Monday, 25 April 2011

DPM across Domains

I've been using the Microsoft System Center Data Protection Manager product for just under 4 years; and I really like the product. As far as I am concerned, it ticks a load of the relevant boxes; easy to install, easy to use and manage, and most importantly, it works really well. It backs up to disk, then from disk to tape. It uses a relatively small amount of bandwidth and data recovery is quick and easy. It is simply one of the best backup products that I have come across, far easier to use than many of the more well known software packages.

A while ago, the company bought out a partner organisation. This left us a sales office based in Paris; they are a separate entity, but as they are quite small, they don't have their own IT staff. They have been using the services of another business, but it was decided a while ago that we would take on that responsibility. We needed to provide a backup function to preserve their data, and set about putting this into place.

One of the key issues was that they did not have an Active Directory domain on site. Everything was set-up as a workgroup only, and this causes a lot of issues. So one of the first things to do was set-up a suitable domain structure. Hopefully, this will reduce the amount of admin work that is required; previously, it was necessary to create a local user account on every single piece of kit, which required a lot of work. The new domain was created a couple of weeks ago, and we've now also created a two trust between the two AD domains.

The next step was to set-up the remote site to be backed up by our DPM server, but this was where we hit a snag. Each time we tried to install the agent, it responded with messages that the remote site was not available. I could prove that this was false; I could ping the remote server and even RDP to it from the DPM server. I checked all sorts of things, and each showed that the remote site was fully operational and accesible.

So I decided to do a manual install of the agent on the remote site. The first step was to RDP to the remote server, then create a mapped drive back to the DPM server. Having done that, I then opened the folder where the DPMAgentInstaller.exe file was found - that's at \Program Files\Microsoft DPM\DPM\Agents\RA\\i386 and there are also options for AMD & 64 bit installs.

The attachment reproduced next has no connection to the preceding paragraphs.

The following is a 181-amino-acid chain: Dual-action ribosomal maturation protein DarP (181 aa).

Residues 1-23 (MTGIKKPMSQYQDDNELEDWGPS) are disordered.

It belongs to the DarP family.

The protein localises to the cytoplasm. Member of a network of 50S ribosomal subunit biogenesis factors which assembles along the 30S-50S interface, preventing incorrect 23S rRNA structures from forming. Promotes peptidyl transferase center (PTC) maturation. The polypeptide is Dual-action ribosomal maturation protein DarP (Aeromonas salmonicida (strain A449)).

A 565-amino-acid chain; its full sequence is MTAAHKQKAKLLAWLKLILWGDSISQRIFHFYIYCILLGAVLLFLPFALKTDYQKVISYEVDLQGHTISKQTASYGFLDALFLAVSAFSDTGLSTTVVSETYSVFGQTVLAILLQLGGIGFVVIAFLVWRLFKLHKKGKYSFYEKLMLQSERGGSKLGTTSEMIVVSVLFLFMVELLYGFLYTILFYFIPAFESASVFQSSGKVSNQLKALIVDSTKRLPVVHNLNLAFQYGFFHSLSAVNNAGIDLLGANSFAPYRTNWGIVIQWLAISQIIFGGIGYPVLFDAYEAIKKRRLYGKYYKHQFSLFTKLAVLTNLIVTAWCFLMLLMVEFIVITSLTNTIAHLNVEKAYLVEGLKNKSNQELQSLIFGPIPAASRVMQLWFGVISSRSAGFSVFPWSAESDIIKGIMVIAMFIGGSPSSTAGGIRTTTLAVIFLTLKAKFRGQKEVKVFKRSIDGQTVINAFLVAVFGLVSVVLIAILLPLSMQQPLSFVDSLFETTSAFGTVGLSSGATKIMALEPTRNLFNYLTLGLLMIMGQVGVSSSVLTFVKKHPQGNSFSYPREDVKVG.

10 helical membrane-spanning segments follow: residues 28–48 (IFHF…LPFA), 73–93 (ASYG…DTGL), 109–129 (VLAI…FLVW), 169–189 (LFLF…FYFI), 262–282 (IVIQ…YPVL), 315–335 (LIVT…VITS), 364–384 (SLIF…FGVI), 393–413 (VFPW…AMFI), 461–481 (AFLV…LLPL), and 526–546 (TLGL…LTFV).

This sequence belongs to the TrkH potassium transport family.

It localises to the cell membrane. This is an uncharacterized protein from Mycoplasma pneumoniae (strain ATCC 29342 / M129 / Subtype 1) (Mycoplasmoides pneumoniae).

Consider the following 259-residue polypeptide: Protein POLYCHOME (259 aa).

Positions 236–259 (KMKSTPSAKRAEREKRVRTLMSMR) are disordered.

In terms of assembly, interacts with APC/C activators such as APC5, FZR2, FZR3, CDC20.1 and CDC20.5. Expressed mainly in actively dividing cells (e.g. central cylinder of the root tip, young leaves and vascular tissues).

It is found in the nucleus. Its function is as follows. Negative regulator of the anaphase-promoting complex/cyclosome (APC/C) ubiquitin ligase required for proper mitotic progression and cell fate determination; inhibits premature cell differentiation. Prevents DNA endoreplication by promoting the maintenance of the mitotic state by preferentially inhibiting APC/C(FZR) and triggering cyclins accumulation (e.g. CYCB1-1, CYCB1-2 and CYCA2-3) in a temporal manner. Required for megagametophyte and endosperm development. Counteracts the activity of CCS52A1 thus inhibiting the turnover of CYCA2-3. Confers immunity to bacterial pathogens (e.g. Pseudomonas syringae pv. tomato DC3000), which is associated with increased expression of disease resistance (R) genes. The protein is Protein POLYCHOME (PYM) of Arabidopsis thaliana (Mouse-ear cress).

This actually went through OK, and having installed the agent, it's necessary to define which is the correct DPM server. This is done using \Program Files\Microsoft Data Protection Manager\DPM\bin\SetDpmServer.exe – dpmServerName . Again this went through OK, but it still produced an error message that there were insufficient permissions to complete the process.

After having checked the event log, I was able to see a number of LsaSrv Event ID: 6033 errors. This showed that I should modify the registry key \Program Files\Microsoft Data Protection Manager\DPM\bin\SetDpmServer.exe – dpmServerName to disable the anonymous logon block. Having done this, it then showed another set of errors taht indicated that there was still a problem with permissions.

Having checked these yet again, I could see that the DPM server was in the correct groups etc. but I also thought to put the DPM administrator account into the administrators group account. Having done this, the error went away, but the agent still wouldn't connect to the DPM server. However, I ran the SetDPMServer.exe utiltiy again, and this time, it completed correctly. When I went back to the DPM console, it showed the agent as installed and connecting to the remote server.

So now we are in the position where we can actually backup that remote site. It will be a bit of an issue to begin with as there is a lot of data on site. I'll probably go over again, to do a manual copy of the data to a portable hard drive. This can then be manually copied to the DPM server to get the initial data load, and then the synchronisation process will only work on the data that has changed from that copy; a great deal less than the full synch process.

This is going to make a huge difference to the people on the remote site; they won't have to worry about tapes etc. or what to do if someone goes on holiday. The data is being backed up off site, so is more secure. The recovery process is really simple and we can give them the confidence that we can deal with it really quickly if needed.